Shrubberies sometimes get overlooked when we’re busy oohing and aahing over all the beautiful blooms shooting up around the garden. Lift your head a little and you’ll notice that there are plenty of lovely shrubs that have lots to offer. Daphne is one such plant, and it has no problem holding its own in the garden. Daphne’s small clustered flowers pack a wallop of fragrance that can easily fill an entire garden with a sugary citrus scent. Daphne typically blooms in mid-February so it is sometimes referred to as the “romance plant.” (A word of warning, though: some varieties of this pretty lady are also pretty poisonous, and its flowers, leaves and berries should not be planted or kept near children or pets. Similar shrubs like azaleas and rhododendrons are also toxic and caution should be used when choosing a planting location.)
Originating in China and Japan, daphne gets its name from a character from Greek mythology who was turned into a laurel bush to escape the amorous attentions of Apollo. With such a worldly back story, it’s fitting that this shrub can grow in a variety of environs and climates. As a child visiting her grandparents in Australia, Alethea’s memories of daphne come from the giant bush that bloomed beneath her bedroom window. Her grandmother would place a tiny posy of the fragrant blooms on her bedside table, and the scent would waft its way into her dreams as she slept. Now the scent of daphne transports her back to her grandmother’s garden. Always excited to find more signs that spring is just around the corner, Alethea’s mum, Kay, tipped us off that there was an amazing Daphne odora bush in full bloom nearby her office this week. We headed over to the Oakland to photograph it and couldn’t believe how many flowers were covering it. Kay was as excited about the daphne as we were, brought a little too much indoors and ended up with a headache from the heady aroma. Just one small snip of these flowers is enough to fill a room with a delicious fruity scent, so don’t go nuts if you decide to bring some daphne indoors; sometimes less is more.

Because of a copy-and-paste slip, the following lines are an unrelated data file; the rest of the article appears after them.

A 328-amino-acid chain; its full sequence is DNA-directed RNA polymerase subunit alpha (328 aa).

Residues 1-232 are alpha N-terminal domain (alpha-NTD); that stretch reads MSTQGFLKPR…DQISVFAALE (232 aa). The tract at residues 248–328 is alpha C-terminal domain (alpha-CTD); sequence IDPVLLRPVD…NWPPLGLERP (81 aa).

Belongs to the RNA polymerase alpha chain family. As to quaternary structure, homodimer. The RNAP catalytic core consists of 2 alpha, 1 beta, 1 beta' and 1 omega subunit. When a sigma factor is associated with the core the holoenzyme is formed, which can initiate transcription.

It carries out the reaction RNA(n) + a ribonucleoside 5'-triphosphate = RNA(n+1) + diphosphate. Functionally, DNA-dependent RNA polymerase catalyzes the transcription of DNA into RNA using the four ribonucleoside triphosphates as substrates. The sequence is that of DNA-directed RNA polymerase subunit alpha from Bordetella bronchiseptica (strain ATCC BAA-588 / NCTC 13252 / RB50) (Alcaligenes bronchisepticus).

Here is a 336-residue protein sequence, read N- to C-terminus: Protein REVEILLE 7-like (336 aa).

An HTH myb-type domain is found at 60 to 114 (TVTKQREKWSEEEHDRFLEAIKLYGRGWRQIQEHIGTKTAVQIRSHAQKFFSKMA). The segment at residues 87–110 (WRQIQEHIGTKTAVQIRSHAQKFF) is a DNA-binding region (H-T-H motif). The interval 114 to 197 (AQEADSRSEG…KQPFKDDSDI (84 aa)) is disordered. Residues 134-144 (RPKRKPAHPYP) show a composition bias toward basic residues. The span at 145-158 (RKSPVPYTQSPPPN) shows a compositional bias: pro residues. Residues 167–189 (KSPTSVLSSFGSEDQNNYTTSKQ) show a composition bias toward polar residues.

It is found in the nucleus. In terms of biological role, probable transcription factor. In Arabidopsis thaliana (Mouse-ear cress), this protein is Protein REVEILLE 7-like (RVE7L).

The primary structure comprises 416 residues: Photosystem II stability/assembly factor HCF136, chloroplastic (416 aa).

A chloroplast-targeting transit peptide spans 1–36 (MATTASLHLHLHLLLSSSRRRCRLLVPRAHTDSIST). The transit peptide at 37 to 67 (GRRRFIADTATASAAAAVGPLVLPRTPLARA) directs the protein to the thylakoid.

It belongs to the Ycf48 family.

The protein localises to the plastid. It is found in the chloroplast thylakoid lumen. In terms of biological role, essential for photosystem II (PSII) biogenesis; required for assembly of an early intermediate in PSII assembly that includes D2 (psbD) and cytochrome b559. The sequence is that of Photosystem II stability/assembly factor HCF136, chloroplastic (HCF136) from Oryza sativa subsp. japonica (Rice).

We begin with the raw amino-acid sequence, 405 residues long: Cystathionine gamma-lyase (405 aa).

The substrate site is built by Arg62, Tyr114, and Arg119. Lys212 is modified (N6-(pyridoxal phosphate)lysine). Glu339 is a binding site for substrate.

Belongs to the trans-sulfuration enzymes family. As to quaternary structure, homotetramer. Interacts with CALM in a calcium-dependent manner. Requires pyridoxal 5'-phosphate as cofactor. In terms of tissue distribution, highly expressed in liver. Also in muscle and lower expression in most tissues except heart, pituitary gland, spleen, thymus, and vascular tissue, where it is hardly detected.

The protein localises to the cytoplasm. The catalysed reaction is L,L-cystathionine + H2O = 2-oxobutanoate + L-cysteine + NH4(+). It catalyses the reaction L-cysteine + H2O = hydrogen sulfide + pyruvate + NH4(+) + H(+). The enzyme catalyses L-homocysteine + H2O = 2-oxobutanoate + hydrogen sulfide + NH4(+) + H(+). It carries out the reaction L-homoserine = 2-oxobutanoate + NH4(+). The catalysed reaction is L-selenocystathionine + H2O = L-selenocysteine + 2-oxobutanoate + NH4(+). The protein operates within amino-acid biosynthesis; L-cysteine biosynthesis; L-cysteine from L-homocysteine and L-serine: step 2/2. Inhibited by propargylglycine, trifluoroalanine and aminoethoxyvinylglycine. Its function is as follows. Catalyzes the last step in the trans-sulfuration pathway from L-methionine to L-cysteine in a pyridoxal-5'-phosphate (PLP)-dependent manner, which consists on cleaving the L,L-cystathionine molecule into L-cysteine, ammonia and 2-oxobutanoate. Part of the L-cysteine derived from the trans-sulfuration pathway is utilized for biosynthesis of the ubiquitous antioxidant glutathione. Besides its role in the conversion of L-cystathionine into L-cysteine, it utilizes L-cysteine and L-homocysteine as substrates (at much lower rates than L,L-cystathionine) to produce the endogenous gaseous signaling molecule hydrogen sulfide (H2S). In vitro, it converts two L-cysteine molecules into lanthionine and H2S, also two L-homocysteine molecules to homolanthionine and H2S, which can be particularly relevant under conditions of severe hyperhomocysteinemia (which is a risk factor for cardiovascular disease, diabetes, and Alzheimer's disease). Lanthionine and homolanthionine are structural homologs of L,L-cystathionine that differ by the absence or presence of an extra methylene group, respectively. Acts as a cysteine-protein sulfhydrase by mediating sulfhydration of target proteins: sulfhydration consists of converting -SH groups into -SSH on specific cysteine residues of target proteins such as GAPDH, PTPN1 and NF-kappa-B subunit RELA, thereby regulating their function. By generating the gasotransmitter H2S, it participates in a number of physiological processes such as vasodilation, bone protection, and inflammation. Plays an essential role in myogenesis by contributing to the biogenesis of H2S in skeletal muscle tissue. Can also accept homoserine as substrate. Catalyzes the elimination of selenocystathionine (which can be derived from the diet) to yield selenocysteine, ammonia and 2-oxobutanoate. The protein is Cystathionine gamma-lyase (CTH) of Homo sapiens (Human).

Some professional gardeners we spoke with told us that ignoring daphne is the best advice when trying to grow it. This shrub hates to be moved, so once you choose a location, that’s where she’ll want to stay. Because it is slow-growing, daphne also does well in containers and can live in the same pot for many happy years. It’s best to water your daphne once every few weeks or as little as possible in the summer months, and don’t water at all during the winter months. Expect a daphne plant to live from eight to ten years from planting, after that it’s cells cease to regenerate and the plants can die without warning. For exposure the daphne plant prefers dappled sunlight best. These little flowers perfectly compliment larger bouquets and arrangements filled with flashy flowers that may be light in the fragrance department. Tulips and ranunculus are great to look at, but don’t really have a whole lot to give as far as scent. A few daphne accents will have heads turning before they even land eyes on your flowers.
CLICK HERE for more beautiful Daphne images after the jump!